Tried and True: Super-food Favourites

Old favourites are taking their rightful place in the food spotlight.

In the past five years, the health-food industry has offered up a dizzying array of exotic new “super-foods” all touted as health-promoting miracles. From acai berries to chia seeds and vegan protein powders, these new foods have garnered a lot of media attention and created a buzz among health-conscious consumers. But thanks to recent research, some familiar old favourites are making a comeback and taking their rightful place in the nutritional spotlight. Here are four currently taking centre stage.


If you’ve sworn off oatmeal because you have bad memories of choking down the bland mush your mom served at breakfast, you need to rethink your decision. A recent scientific review conducted by a team from the University of Kentucky found that the link between eating oatmeal and cholesterol reduction is even stronger than once thought. In addition, other new studies have revealed that oats contain unique compounds that can help to reduce early hardening of the arteries. Clearly, oats are one heart-friendly grain—and prepared properly, with steel cut or Scottish oats and not the flakes—they are neither bland nor mushy. Surprisingly they are also hip! Steel-cut oats have become the au courant muse of food bloggers worldwide, and the Internet is ripe with innovative recipes featuring the humble grain. Two of my favourites are oatmeal risotto and mango, pine- nut, ginger porridge.


Once vilified for its artery-clogging saturated-fat content, cheese is now being labelled a health food. Why the switch? A new German study suggests cheese is actually a potent cancer fighter. Surprisingly, cheese is a rich source of menaquinones, a type of Vitamin K that switches on genes in the body that knock out cancer cells. And when German researchers tracked the health and diets of more than 24,000 people for up to 10 years, they found that those who ate the most cheese reduced their risk for fatal cancers by 28 percent! But before you pick up that block of Gouda, consider this—the biggest cheese eaters in the study didn’t overindulge—they ate a sensible 29 grams (about one ounce) of cheese per day. Regardless, any suggestion that one can indulge in cheese on a daily basis, with complete impunity, is cause for celebration. And with so many scrumptious artisan cheeses being produced here in B.C., we now have a perfect excuse to sample each and every one of them.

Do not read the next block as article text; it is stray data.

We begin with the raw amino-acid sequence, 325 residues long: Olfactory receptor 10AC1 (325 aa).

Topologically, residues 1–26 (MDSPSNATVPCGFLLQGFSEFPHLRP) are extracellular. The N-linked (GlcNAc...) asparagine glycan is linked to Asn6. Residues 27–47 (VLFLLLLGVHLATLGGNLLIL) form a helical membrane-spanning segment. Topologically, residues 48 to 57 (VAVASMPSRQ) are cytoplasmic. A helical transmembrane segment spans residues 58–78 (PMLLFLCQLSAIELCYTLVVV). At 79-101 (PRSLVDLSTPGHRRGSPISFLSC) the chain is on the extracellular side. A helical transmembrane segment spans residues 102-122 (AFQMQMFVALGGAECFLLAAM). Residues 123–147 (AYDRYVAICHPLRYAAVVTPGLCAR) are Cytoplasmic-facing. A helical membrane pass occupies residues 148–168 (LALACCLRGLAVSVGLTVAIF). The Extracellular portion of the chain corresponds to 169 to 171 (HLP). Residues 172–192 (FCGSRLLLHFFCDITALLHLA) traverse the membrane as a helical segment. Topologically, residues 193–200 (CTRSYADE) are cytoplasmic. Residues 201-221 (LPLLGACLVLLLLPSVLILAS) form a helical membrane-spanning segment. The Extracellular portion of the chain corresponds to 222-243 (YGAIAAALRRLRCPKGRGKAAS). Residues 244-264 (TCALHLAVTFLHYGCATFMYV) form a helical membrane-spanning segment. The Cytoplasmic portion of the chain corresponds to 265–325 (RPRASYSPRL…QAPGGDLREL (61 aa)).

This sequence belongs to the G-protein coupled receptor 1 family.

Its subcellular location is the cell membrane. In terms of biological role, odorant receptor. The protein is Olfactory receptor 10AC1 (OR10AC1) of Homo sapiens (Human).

Ever since researchers from Tufts University in Boston discovered that prunes contain more antioxidants than cultivated blueberries, their nutritional status has increased. It’s about to climb even higher. A recent study from the University of Florida showed that eating 10-12 prunes per day could help postmenopausal women prevent the bone loss associated with menopause. And there is more good news. The wrinkly little fruit contains some unique antioxidants that have been shown to help prevent prostrate, lung and colorectal cancer. And you thought they just helped Grandma stay regular! Prunes are actually sweet, succulent treats that possess amazing versatility in the kitchen. If you have just been stewing them for breakfast, you need to expand your prune repertoire. Savvy chefs are using them in tagines, stews, salads and desserts. You can even use prune puree to replace some of the fat in your baking. You certainly can’t say that about acai berries!


Vinegar has been used for medicinal purposes for centuries. Hippocrates is said to have used it as an antibiotic. Samurai warriors used it as a tonic for strength and power. Now modern medical evidence is confirming its health benefits. In recent years, research has shown that the main chemical in vinegar, called acetic acid, can help control blood pressure and blood sugar. But the news gets even better—studies conducted in both Japan and America have shown that vinegar appears to turn on genes that help fight fat. These studies indicate that as little as two tablespoons of vinegar per day can help you shed those unwanted pounds and keep them off. If you’ve limited your culinary use of vinegar to salad dressings and pickles, you’ve missed out on some tantalizing concoctions as well as an opportunity to get those two slimming tablespoons per day. Some of B.C.’s most innovative and renowned chefs are using locally produced, complex, artisanal fruit vinegars in entrees, sauces and desserts. Visit British Columbia’s Shady Glenn Enterprises at for delectable vinegars and recipe ideas. (On Vancouver Island, Spinnakers and Merridale Estate Cidery also make quality vinegars.)

—By Pam Durkin


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